When the camera pans out it is signifying that even though Mrs. Li-Zhen is getting closer in reality she is quite distant from her husband. This distance is growing and impossible to reverse in this instance. This distance created by turning the shot from a medium, shot to a wide angle. Which sets up the next camera movement where Mrs. Chow comes from off the screen and the camera moves in and follows her as she makes her way towards MR. Li-Zhen. This shows that the there is a shift of desire going from the faithful wife to the new fling.
This sexual shift is subtle but very evident once the adulteress pushes the faithful wife. The score during this scene is also very prominent during the entire movie. It is present every time we she a slight shift of the relationship status between the two couples. At first the music indicates that the physical, mental, and sexual attraction between the original couple is shifts towards a more negative outcome. During this scene the music is indicating that the once happy couples are now beginning to shift towards separation.
The music cues as Mrs. Li-Zhen walks into the shot from off the screen. The tone and tempo of this piece directly correlates to the overall plot line of the film, and is key to this scene as well. The tone of the piece is a somber one; very little percussion is used in the score. There is a very prominent violin that is playing over other various strings. The tempo of this particular piece starts with slow staccato or “plucky strings” they start slow and there is able time between the notes to hears brief instance of silent.
Then piece revs up to have a very mellow violin playing on top. The use of the tone in the piece reflects on the mood of the entire film and distress of the two that are faithful initially. The tempo of this piece shows that at first everything stress there is some kind of hidden element going on and then it quickens. The heartbreak comes, and now they have to live with it. As the movie progresses however the music becomes an indicator that new found couple having difficultly letting go, but they are making progress towards becoming whole again.
When talking about this scene in particular the use of this music directly correlates to the action of what is going on in the scene. At the beginning of the piece the wife is walking into the room. This plucky string part signifies that there will be tension going on between Mrs. Li-Zhen and her husband. The violin is cued in as the camera movement stops and the adulteress wife walks onto the screen. The music is indicating that this woman spells trouble and she is bringing to the movie. Also, as the violin is playing the husband walks out of the room right after a brief pause between the violins solo.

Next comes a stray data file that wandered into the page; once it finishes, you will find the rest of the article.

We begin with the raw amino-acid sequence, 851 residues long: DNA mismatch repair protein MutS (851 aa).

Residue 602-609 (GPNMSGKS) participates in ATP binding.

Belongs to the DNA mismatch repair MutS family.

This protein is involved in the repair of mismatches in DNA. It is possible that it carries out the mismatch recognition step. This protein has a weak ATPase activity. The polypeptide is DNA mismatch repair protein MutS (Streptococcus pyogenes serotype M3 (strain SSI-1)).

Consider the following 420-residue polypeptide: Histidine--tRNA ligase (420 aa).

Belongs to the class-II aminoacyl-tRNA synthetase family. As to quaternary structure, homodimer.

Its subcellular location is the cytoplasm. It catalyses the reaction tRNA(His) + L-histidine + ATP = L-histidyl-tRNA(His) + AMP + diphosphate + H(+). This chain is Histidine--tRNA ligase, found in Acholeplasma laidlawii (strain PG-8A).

You hear a few plucks and silence of the violin at this instance. The silence of the violin signifies that he is not a problem but instead also in trouble from what is happening around him. He exits and the film cuts to the Li-Zhens being more affectionate, yet the sad music is still playing. This foreshadows that no matter what the relationship between these two couples is doomed even though the wife either remains ignorant or refuses to let go. At, which we find out later in the movie she tries to resist letting go the man she married because she cares so deeply for him.
For example the original faithful protagonists are eating at a restaurant and both are trying to emulate the other’s old significant other. This movie very eloquently uses subtle metaphor through body language. The visual elements and the musical score help to strengthen the lack of dialogue in order to tell this story in a more compelling way. Body language is a necessary tool to understand in order to have a more in depth understanding of the characterization of the actors in well done films. Without strong body language is possible to sends confusing signals to everyone around you whether it be in the movies or in real life.
Courtney from Study Moose